How glacial history and environmental variation affect population differentiation and gene flow dynamics in Alpine plant species

Frei, Eva Silvia. How glacial history and environmental variation affect population differentiation and gene flow dynamics in Alpine plant species. 2011, Doctoral Thesis, University of Basel, Faculty of Science.


Official URL: http://edoc.unibas.ch/diss/DissB_9641

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How glacial history and environmental variation affect population differentiation and gene flow dynamics in Alpine plant species
The focus of my doctoral thesis lies on the genetic diversity and local adaptation of plant species in the European Alps. It studied the consequences of climatic oscillations and drastic range changes in the Quaternary as well as adaptive processes in two Alpine plant species.
In the first part, I have comprehensively studied whether and to what extent glacial history has affected the genetic population differentiation in the widespread species Geum reptans. The main hypothesis was that the phylogenetic structure of populations, caused by neutral genetic processes during isolation in glacial refugia and recolonisation of different Alpine regions, has led to population differentiation in phenotypic traits. Therefore, I combined a phylogenetic study (RAPD analysis) with a common garden experiment. The common garden experiment allowed the separation of genetic and environmental effects on the observed differentiation in phenotypic traits related to growth, reproduction and leaf morphology. Traits were measured after two seasons and the effect of phylogeographic region was analysed with linear mixed-effects models. I additionally hypothesised that at least part of the phenotypic differentiation is adaptive due to the recent environmental heterogeneity and that past selection acted on the traits. In order to proof this hypothesis, I performed correlation analyses with traits and climatic data of sites of population origin and a QST-FST analysis.
In the second part of the thesis, I have studied the spatial genetic structure, gene flow dynamics and colonisation potential of the rare and monocarpic plant Campanula thyrsoides at small spatial scale in the Swiss Alps (Schynige Platte). For the molecular analysis I used microsatellites as markers and Bayesian structuring analysis as well as F-Statistics. The colonisation potential and distribution pattern of the species was investigated with a seed sowing experiment.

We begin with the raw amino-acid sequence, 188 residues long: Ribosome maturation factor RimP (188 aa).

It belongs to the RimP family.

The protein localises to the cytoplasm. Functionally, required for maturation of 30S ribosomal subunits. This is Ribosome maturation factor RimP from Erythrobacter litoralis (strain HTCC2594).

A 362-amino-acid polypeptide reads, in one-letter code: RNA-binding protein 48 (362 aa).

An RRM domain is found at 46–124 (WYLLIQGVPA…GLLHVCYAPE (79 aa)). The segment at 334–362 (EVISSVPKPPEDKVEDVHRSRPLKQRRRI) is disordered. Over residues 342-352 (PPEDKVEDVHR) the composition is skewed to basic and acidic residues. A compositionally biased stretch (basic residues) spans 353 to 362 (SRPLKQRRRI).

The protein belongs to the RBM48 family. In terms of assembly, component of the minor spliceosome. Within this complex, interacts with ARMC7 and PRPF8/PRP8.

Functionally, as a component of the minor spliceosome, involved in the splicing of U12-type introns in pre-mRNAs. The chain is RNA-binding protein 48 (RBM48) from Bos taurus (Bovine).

A strong impact of glacial history on both genotypes as well as phenotypes in G. reptans was found, since phylogeographic structure was mirrored by regional phenotypic differentiation. Correlations of traits with climatic data of sites of population origin indicated that adaptation contributed to the observed phenotypic differentiation in growth and specific leaf area. Despite the small area, genetic differentiation in C. thyrsoides was considerably high, indicating restricted gene flow by seeds. Furthermore, the molecular analysis revealed that random genetic processes (i.e. drift and founder effects) are more important than gene flow. The seed sowing experiment confirmed the hypotheses that C. thyrsoides is strongly dispersal limited at the regional scale and microsite limited at the local scale. Thus, sowing of seeds to unoccupied but suitable habitats and a disturbance regime within these sites might be effective conservation strategies. Such a conservation management would be particularly worthwhile, if habitats of C. thyrsoides and other dispersal limited species continue to shrink as a consequence of changes in traditional land use or global warming.
Advisors:Stöcklin, Jürg
Committee Members:Till-Bottraud, Irène
Faculties and Departments:05 Faculty of Science > Departement Umweltwissenschaften > Ehemalige Einheiten Umweltwissenschaften > Population Biology (Stöcklin)
UniBasel Contributors:Frei, Eva Silvia and Stöcklin, Jürg
Item Type:Thesis
Thesis Subtype:Doctoral Thesis
Thesis no:9641
Thesis status:Complete
Number of Pages:174 S.
Identification Number:
Last Modified:22 Apr 2018 04:31
Deposited On:18 Oct 2011 11:55

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